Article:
Kisan Mazdoor Praja Party
LeaderJ. B. Kripalani
FounderJ. B. Kripalani
Split fromIndian National Congress
Merged intoPraja Socialist Party

The Kisan Mazdoor Praja Party (Farmer Worker People's Party), or Praja Party for short,[1] was a political party of India. Established in 1951, it merged with the Socialist Party to form the Praja Socialist Party in the following year.[2] The Andhra unit of the party, however, revived the old party under the name "Praja Party" and lasted for a few more years.[3]


In June, 1951 Indian National Congress dissidents led by J. B. Kripalani founded the KMPP. Two of its leaders, Prafulla Chandra Ghosh and Tanguturi Prakasam, had been chief ministers of West Bengal and of Madras respectively.[4] It contested the 1951–52 Indian general election, the first such polls in India. The party nominated candidates in 145 constituencies across sixteen states, but won only ten seats, six candidates being elected from Madras state,[5] and one each from Mysore state, Delhi, Uttar Pradesh, and Vindhya Pradesh,[6][7] getting 5.8% of the votes. Kripalani himself lost from the (now defunct) Faizabad District (North West) constituency, but his wife, Sucheta Kripalani, was elected from New Delhi. It won 77 seats in the State legislative assemblies.[citation needed] In September, 1952 it merged with the Socialist Party to form the Praja Socialist Party.[4][8]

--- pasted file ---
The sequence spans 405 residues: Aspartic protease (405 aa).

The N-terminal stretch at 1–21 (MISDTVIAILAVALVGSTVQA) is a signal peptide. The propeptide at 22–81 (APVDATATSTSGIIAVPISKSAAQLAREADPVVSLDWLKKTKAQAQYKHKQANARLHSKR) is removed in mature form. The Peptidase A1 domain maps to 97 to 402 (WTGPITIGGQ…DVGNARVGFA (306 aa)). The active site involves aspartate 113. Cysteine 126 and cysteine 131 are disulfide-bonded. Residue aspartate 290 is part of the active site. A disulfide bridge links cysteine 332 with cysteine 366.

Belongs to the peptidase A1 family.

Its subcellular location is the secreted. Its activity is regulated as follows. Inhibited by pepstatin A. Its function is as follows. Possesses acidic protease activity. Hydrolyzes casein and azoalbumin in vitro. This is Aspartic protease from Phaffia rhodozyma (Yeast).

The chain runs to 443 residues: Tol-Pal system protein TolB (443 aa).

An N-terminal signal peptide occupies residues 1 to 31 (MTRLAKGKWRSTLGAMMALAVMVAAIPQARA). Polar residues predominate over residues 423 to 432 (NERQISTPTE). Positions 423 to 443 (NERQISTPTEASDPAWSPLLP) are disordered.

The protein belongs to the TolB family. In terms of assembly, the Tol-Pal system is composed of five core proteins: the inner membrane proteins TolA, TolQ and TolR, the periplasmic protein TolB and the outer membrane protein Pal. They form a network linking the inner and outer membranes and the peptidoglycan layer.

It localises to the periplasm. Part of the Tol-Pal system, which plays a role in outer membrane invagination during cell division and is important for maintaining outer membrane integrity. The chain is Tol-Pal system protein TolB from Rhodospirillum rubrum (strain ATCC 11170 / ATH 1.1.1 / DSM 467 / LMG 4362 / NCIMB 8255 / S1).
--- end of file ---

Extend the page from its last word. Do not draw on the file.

In 1953, the Andhra State was separated from Madras, and Prakasam was offered Chief Ministership of the state by Indian National Congress. He split from the Praja Socialist Party and revived the old party under the name "Praja Party".[9] In the 1955 election, Congress, the Praja Party, and Krishikar Lok Party (another splinter group of the original Praja Party) formed a united front against the Communists and won the majority.[10]

See also


  1. ^ Bandyopadhyay 2009, p. 134.
  2. ^ Bandyopadhyay 2009, p. 136.
  3. ^ Sharma 1995, p. 55.
  4. ^ a b Chandra, Bipan & others (2000). India after Independence 1947-2000, New Delhi:Penguin Books, ISBN 0-14-027825-7, p.201
  5. ^ "Members : Lok Sabha".
  6. ^ "Election Commission India". Archived from the original on 18 December 2008. Retrieved 18 December 2008.
  7. ^ "Archived copy" (PDF). Archived from the original (PDF) on 4 September 2011. Retrieved 16 July 2008.((cite web)): CS1 maint: archived copy as title (link)
  8. ^ "The case of the missing socialists - Times of India". Archived from the original on 21 October 2012. Retrieved 17 January 2022.
  9. ^ Sharma 1995, pp. 55–57.
  10. ^ Sharma 1995, p. 57.